My own family are immigrants. My parents and grandparents landed in Queens and Brooklyn as refugees during WWII, running for their lives from the Nazis. We were not universally welcomed. Lots of antisemitism. I grew up ashamed of my heritage, because I took on the attitudes people had about us.
A funny thing happened, as my mother was getting old. The neighborhood she had lived in since the 1960s was turning from Irish, Italian with a little Jewish, to Asian -- Chinese and Korean. And my mom, born in Prague, an American newbie, was angry about the changes that were coming. I was amazed to see this, because she was a very inclusive sort of person, welcoming, and sought out different experiences. And of course she had herself benefited from a country that had its doors open to anyone. When she died, and it came time to sell the house, the neighbors next door begged us not to sell to an Asian family. They were also refugees. I said nothing but I thought it was both futile and hypocritical.
I guess if I lived anywhere for long enough to resent newbies it would be on the net. I started using it as a grad student in the 70s. I've been through every iteration, and yes -- there's a point at which the area you've learned to call home becomes overrun with newbies. They have no idea about the culture you've developed, and they don't seem to care. They do the equivalent of leaving broken glass and dirty diapers at our pristine swimming holes. It sucks.
Facebook is, to me, the Land of the Newbies, the way AOL was 30 years ago. But I love FB the community (I do not love FB the company, though I know a number of people who work there, some of whom I consider lifetime friends). I especially love the Woodstock group, because it's filled with love, and I've benefited so much from it. I'm not kidding. 99.99 percent of my interactions there over the last year or so have been lovely. And I've learned so much about the place I now call home, far more than I could have without the group. It's changed the way I think about local news. Friends who work in journalism don't understand the role FB groups play, and they're not listening any better than the music industry people did in Napster days.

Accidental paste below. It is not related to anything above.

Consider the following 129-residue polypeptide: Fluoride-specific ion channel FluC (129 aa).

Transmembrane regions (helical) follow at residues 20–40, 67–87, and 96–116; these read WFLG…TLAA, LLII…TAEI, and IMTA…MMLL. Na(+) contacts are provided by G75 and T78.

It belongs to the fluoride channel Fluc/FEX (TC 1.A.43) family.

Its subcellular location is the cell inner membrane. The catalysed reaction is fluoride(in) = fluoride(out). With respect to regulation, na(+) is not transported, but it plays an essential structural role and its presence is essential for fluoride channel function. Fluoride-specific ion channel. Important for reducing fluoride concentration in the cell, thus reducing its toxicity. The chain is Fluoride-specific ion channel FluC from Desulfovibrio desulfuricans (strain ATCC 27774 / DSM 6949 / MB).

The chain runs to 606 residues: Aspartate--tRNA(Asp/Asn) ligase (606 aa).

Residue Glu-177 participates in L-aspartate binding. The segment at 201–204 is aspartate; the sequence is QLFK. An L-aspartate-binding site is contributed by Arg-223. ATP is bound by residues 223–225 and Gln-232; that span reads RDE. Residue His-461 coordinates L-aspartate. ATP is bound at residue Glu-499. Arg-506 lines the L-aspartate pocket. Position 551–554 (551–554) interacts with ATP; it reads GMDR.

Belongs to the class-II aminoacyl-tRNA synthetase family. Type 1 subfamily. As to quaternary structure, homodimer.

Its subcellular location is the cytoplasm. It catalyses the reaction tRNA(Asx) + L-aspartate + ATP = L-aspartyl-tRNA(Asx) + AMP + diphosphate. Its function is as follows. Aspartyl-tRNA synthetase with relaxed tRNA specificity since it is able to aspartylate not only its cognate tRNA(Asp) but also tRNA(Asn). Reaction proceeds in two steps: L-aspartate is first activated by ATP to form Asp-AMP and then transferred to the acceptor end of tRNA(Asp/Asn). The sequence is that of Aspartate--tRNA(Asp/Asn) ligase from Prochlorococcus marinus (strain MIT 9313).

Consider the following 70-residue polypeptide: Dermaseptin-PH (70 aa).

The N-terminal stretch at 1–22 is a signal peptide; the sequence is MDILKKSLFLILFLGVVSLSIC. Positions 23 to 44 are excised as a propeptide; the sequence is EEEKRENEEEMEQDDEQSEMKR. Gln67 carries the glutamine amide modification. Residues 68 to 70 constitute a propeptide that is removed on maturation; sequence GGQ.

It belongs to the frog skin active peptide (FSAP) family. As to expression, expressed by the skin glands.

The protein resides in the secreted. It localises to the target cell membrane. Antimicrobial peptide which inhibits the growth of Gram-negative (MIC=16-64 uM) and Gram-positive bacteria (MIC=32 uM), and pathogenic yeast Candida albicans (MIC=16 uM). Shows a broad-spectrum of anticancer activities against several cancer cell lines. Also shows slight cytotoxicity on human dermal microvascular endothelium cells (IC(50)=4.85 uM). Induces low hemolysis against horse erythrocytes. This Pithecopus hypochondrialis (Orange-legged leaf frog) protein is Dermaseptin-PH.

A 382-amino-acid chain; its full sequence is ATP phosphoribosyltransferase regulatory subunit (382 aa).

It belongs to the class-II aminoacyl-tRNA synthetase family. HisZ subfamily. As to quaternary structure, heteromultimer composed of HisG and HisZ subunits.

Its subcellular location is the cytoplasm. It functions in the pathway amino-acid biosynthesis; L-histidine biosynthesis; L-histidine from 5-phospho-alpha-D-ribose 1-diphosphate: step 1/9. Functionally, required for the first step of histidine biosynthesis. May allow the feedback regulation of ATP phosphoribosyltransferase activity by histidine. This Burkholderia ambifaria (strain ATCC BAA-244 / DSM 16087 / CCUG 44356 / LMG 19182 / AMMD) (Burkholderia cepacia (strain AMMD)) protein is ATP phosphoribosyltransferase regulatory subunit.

I have friends who remember the net before FB as I do who will not use FB. They say they got along fine without it before, and will be fine now. No doubt. But they're missing something huge and cultural, and eventually the software they make will be irrelevant because they failed to move where the culture was going.
Humans dealing with change. A constant. We don't always do it well. God bless our pointy heads.
PS: I cross-posted this on FB because it's so much about FB.
If you watched Maddow last night, it would be hard to call the first day of testimony in the impeachment hearings a snoozefest. Here's the deal. Everything the president does not only benefits him personally but it also benefits Russia. All of it.
So more than an impeachment, we are hearing a case study about how the Republican Party and the American president are servants of a foreign adversary. A truth most of us find hard to accept, I guess. But there's a lot more of this than has come to light. This is just the first that has been so microscopically exposed. Expect that when we peer into the Turkish invasion of Kurdistan, we will find another clusterfuck of your favorite country and mine.
We need more than impeach and remove.
We need an exorcism.